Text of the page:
Do cell phones cause cancer?

Monday, June 27, 2011
Talk about this article with nurses and others in the oncology community in the General Discussions Oncology Nursing News discussion group.

The World Health Organization’s (WHO) International Agency for Research on Cancer (IARC) recently added radiation emitted by cell phones as a possible cause of cancer. Recent studies have found that people who used cell phones regularly for 10 years or more had increased rates of glioma of the brain. The IARC group of 31 scientists from 14 countries reviewed these studies and found enough evidence to categorize cell phone radiation exposure as possibly carcinogenic to humans.

Since its inception, the IARC has reviewed over 900 agents and substances and classified just over 400 of them as carcinogenic, probably carcinogenic, or possibly carcinogenic. Because both the WHO and IARC are reputable and respected agencies, the classification of cell phone radiation as a possible carcinogen received a great deal of media attention. It also prompted cell phone manufacturers to emphasize that they have always recommended that cell phone users keep their phones at least half an inch away from their heads.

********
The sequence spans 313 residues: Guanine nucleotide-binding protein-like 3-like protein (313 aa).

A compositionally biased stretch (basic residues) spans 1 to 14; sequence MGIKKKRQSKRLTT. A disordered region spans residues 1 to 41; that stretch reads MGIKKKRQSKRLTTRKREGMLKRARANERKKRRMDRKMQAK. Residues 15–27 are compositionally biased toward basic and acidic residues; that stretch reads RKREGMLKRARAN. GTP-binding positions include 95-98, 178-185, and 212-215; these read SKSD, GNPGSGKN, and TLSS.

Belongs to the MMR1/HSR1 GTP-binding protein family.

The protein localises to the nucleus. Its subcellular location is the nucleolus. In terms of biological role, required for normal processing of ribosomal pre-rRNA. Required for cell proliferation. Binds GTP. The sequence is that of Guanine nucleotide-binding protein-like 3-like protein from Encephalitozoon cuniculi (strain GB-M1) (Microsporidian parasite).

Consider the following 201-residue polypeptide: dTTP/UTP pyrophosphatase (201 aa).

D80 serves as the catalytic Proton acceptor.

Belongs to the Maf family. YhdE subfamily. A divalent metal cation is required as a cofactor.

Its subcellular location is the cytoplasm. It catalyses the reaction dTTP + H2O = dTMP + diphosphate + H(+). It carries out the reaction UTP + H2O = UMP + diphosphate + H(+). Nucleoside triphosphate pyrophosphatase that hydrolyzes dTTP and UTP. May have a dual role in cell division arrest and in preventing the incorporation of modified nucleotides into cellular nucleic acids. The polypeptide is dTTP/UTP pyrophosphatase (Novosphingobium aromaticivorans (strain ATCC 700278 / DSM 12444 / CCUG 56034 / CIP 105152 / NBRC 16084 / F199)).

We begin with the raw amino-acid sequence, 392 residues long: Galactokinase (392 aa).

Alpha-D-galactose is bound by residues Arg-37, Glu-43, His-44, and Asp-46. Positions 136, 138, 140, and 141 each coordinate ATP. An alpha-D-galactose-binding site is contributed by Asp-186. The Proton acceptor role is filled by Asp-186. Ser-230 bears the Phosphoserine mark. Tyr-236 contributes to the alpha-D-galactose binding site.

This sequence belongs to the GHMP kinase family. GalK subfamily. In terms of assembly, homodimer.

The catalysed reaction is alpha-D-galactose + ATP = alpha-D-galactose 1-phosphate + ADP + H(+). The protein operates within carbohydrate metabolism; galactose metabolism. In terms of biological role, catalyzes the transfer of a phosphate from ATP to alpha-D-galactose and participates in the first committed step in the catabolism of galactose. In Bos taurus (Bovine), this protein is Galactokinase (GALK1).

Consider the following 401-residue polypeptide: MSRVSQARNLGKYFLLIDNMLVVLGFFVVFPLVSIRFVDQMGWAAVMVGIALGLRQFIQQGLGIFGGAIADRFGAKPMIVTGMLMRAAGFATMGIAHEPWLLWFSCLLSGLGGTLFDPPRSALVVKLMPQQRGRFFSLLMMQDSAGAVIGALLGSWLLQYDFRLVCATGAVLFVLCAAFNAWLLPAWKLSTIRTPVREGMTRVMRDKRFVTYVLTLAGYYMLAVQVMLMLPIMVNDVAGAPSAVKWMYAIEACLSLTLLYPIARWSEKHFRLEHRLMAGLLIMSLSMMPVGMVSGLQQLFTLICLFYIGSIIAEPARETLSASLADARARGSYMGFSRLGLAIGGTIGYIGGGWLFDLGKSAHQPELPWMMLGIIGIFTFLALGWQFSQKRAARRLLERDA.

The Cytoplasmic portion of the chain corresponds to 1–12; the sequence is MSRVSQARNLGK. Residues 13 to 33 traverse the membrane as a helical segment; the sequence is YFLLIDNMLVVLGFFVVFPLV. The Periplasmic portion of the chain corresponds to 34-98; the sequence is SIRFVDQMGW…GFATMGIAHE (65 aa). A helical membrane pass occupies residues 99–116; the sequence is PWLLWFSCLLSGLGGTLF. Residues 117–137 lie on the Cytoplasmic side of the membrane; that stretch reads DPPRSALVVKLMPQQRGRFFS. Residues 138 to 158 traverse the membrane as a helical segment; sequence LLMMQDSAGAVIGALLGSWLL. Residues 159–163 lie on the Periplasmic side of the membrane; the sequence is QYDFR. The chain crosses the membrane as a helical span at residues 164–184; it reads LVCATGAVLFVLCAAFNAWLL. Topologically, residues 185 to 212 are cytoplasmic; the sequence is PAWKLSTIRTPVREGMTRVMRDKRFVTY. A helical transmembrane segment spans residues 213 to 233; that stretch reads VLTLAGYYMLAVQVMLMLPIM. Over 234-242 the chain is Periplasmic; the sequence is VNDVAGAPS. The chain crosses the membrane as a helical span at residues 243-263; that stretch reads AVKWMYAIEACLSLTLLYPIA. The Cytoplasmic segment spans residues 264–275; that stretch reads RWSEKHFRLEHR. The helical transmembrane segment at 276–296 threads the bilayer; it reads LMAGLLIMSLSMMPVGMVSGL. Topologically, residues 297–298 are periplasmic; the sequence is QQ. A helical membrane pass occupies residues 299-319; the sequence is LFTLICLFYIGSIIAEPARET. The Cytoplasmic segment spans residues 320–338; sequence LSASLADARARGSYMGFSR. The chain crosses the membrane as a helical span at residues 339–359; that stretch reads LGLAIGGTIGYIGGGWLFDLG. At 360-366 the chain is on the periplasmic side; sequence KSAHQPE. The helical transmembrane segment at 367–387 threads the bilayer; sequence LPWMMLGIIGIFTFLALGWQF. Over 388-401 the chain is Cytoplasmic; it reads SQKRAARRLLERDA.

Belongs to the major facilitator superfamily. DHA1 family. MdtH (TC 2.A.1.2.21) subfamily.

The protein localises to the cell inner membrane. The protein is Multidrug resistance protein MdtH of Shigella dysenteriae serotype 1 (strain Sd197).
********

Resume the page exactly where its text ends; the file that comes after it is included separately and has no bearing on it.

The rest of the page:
Keeping a cell phone away from the body is an easy enough thing to do. However, in reality, most people place their phones by their heads to make and receive calls, rather than use a tethered earpiece and microphone. More importantly, the health risk of children who use cell phones is a concern since the brains of children are under development until they reach early adulthood.



Talk about this article with nurses and others in the oncology community in the General Discussions Oncology Nursing News discussion group.
Lisa Schulmeister, MN, RN, ACNS-BC, FAAN
 
Blog Info
Lisa Schulmeister, MN, RN, ACNS-BC, FAAN is an oncology nursing consultant and editor-in-chief of Oncology Nursing News.
Author Bio
Lisa Schulmeister, MN, RN, ACNS-BC, FAAN, is the Editor-in-Chief for OncLive Nursing. She is an oncology nursing consultant and adjunct assistant professor of nursing at Louisiana State Health Sciences Center in New Orleans, LA. She provides continuing nursing education to nurses across the Unites States, is active in several professional nursing organizations, and is intrigued by the many ways nurses use technology to communicate.
 
 
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